A few months ago, I went to one of our local “Death and Coffee” meetings. This discussion group is modeled on the international Death Café movement, about which much can be found on the internet if you want to know more than my personal quirky take on the whole thing. deathcafe.com
Previously, I’ve blogged about death, and how well I’ve avoided it so far. I seem to not fear it; who knows whether that will hold when the real thing arrives? Until then, it’s all talk, but some of the most interesting talk we humans have. We hold that our conversations on death are a special claim to superiority over the rest of the animal kingdom. Never mind grieving elephants or the eloquent 4 AM howl my dog let out, 48 hours after Will died, which told me exactly how she felt about his death.
I had my coffee at a table with a small group of about six others, including two dear friends. We had as our conversation starter this question: What would you do if you knew for sure that you had three months to live? My memory now of the discussion boils down to everyone agreeing on some version of “I would quit doing things I don’t like doing and spend all my time enjoying my family and friends.” Well, I’ve been working hard at quitting stuff I don’t like and doing only stuff I do like for a couple of years now. That’s going fine for the most part, except that living is still hard work. From what I’ve seen of people dying, death can be painful difficult work, not what anyone really wants to be doing. Although, here’s a simple truth: sometimes it’s unbelievably beautiful.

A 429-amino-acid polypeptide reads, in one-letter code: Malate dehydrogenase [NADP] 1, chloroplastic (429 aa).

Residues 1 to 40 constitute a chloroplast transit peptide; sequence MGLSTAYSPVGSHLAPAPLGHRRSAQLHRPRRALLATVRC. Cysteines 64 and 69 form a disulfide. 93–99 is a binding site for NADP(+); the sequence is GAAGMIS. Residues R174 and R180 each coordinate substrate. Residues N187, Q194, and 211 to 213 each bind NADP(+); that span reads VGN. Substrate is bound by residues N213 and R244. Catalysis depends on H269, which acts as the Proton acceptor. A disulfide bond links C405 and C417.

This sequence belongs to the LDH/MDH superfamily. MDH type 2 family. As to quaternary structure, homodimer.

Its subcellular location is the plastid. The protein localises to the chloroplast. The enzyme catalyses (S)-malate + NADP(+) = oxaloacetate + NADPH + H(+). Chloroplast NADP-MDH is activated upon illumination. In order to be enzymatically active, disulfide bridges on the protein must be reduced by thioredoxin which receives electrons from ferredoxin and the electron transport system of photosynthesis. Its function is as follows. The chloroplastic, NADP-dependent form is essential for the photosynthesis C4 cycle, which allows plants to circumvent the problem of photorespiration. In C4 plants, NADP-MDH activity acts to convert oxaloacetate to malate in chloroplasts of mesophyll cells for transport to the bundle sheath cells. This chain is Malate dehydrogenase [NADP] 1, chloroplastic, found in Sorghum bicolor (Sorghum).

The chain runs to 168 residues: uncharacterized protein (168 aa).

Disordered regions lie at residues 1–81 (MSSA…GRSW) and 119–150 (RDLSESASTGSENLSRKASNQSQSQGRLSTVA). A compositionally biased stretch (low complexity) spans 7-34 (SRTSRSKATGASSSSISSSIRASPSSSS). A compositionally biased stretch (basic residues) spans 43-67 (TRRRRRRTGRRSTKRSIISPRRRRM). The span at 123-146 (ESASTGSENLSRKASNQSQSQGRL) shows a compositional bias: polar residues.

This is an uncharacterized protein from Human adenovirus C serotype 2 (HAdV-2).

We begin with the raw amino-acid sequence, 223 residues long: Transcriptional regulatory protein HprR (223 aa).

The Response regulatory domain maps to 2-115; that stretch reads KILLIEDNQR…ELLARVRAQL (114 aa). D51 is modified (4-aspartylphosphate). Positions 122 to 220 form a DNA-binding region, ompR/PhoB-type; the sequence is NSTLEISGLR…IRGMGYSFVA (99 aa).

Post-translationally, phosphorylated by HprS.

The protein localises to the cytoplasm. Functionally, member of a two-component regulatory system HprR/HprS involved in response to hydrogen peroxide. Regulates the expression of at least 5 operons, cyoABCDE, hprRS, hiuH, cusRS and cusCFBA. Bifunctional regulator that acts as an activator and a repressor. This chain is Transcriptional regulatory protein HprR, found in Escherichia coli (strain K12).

And then, there is the hanging out with loved ones part… I didn’t chime in on that expectation. After thinking this over for a few days, I realized that if I had a short amount of time left in this life, what I would want would be to hole up somewhere lovely and comfortable, and to write as many words as I could. Finish these novels, tell my few untold important stories, outline my life, polish up my legacy of word-farming. If dear people wanted to come by to bring me comfort foods or to rub my feet, that would be okay. If I knew the exact day and moment of death on the calendar, surely I might save some days at the end to wallow in farewell hugs and kisses, but they’re not my priority.
Another realization from that evening’s conversation: I’ve come to a stage of life now where suicide has totally lost its appeal. Having had imaginary flings with that death devil in the past, I’m relieved to have arrived at this point, where I know death is headed my way. It will catch up soon enough without me chasing it down. So, I’ll reconsider death when it’s on that horizon, hopefully with faith, love, and dignity.